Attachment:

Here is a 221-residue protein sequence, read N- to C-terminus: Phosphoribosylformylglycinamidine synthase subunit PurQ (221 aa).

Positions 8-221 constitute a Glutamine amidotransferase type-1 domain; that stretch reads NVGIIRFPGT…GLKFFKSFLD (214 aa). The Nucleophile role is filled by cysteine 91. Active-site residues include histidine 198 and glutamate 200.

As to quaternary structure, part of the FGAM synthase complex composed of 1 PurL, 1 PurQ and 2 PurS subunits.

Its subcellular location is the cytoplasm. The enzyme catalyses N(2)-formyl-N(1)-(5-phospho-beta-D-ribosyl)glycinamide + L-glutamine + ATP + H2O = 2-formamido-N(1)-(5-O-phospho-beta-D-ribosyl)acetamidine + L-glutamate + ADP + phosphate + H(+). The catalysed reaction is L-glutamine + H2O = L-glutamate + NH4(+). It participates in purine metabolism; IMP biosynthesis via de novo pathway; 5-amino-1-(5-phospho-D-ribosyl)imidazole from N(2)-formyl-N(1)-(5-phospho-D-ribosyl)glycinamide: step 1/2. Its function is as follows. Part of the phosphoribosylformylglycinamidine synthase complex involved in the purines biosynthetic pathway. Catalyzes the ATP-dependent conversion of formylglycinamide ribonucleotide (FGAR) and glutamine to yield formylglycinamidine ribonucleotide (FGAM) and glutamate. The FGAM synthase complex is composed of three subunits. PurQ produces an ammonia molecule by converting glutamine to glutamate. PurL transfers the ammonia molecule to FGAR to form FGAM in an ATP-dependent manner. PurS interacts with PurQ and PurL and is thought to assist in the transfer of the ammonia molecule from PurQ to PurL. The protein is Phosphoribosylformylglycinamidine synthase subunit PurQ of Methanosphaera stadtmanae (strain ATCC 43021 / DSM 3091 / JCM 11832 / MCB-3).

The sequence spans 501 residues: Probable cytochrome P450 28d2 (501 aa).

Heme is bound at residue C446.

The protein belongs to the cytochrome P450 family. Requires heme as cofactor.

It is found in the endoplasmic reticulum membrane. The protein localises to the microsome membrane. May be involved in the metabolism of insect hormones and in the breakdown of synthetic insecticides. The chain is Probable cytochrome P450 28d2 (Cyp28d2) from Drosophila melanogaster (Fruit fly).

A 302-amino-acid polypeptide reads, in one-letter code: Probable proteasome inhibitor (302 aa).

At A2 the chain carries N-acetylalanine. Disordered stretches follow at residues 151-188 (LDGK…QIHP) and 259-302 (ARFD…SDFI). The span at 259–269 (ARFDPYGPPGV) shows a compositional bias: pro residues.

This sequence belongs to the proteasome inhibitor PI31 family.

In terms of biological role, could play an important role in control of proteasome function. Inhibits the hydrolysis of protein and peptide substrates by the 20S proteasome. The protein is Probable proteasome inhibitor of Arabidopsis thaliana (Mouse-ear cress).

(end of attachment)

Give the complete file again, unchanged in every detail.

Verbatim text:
Here is a 221-residue protein sequence, read N- to C-terminus: Phosphoribosylformylglycinamidine synthase subunit PurQ (221 aa).

Positions 8-221 constitute a Glutamine amidotransferase type-1 domain; that stretch reads NVGIIRFPGT…GLKFFKSFLD (214 aa). The Nucleophile role is filled by cysteine 91. Active-site residues include histidine 198 and glutamate 200.

As to quaternary structure, part of the FGAM synthase complex composed of 1 PurL, 1 PurQ and 2 PurS subunits.

Its subcellular location is the cytoplasm. The enzyme catalyses N(2)-formyl-N(1)-(5-phospho-beta-D-ribosyl)glycinamide + L-glutamine + ATP + H2O = 2-formamido-N(1)-(5-O-phospho-beta-D-ribosyl)acetamidine + L-glutamate + ADP + phosphate + H(+). The catalysed reaction is L-glutamine + H2O = L-glutamate + NH4(+). It participates in purine metabolism; IMP biosynthesis via de novo pathway; 5-amino-1-(5-phospho-D-ribosyl)imidazole from N(2)-formyl-N(1)-(5-phospho-D-ribosyl)glycinamide: step 1/2. Its function is as follows. Part of the phosphoribosylformylglycinamidine synthase complex involved in the purines biosynthetic pathway. Catalyzes the ATP-dependent conversion of formylglycinamide ribonucleotide (FGAR) and glutamine to yield formylglycinamidine ribonucleotide (FGAM) and glutamate. The FGAM synthase complex is composed of three subunits. PurQ produces an ammonia molecule by converting glutamine to glutamate. PurL transfers the ammonia molecule to FGAR to form FGAM in an ATP-dependent manner. PurS interacts with PurQ and PurL and is thought to assist in the transfer of the ammonia molecule from PurQ to PurL. The protein is Phosphoribosylformylglycinamidine synthase subunit PurQ of Methanosphaera stadtmanae (strain ATCC 43021 / DSM 3091 / JCM 11832 / MCB-3).

The sequence spans 501 residues: Probable cytochrome P450 28d2 (501 aa).

Heme is bound at residue C446.

The protein belongs to the cytochrome P450 family. Requires heme as cofactor.

It is found in the endoplasmic reticulum membrane. The protein localises to the microsome membrane. May be involved in the metabolism of insect hormones and in the breakdown of synthetic insecticides. The chain is Probable cytochrome P450 28d2 (Cyp28d2) from Drosophila melanogaster (Fruit fly).

A 302-amino-acid polypeptide reads, in one-letter code: Probable proteasome inhibitor (302 aa).

At A2 the chain carries N-acetylalanine. Disordered stretches follow at residues 151-188 (LDGK…QIHP) and 259-302 (ARFD…SDFI). The span at 259–269 (ARFDPYGPPGV) shows a compositional bias: pro residues.

This sequence belongs to the proteasome inhibitor PI31 family.

In terms of biological role, could play an important role in control of proteasome function. Inhibits the hydrolysis of protein and peptide substrates by the 20S proteasome. The protein is Probable proteasome inhibitor of Arabidopsis thaliana (Mouse-ear cress).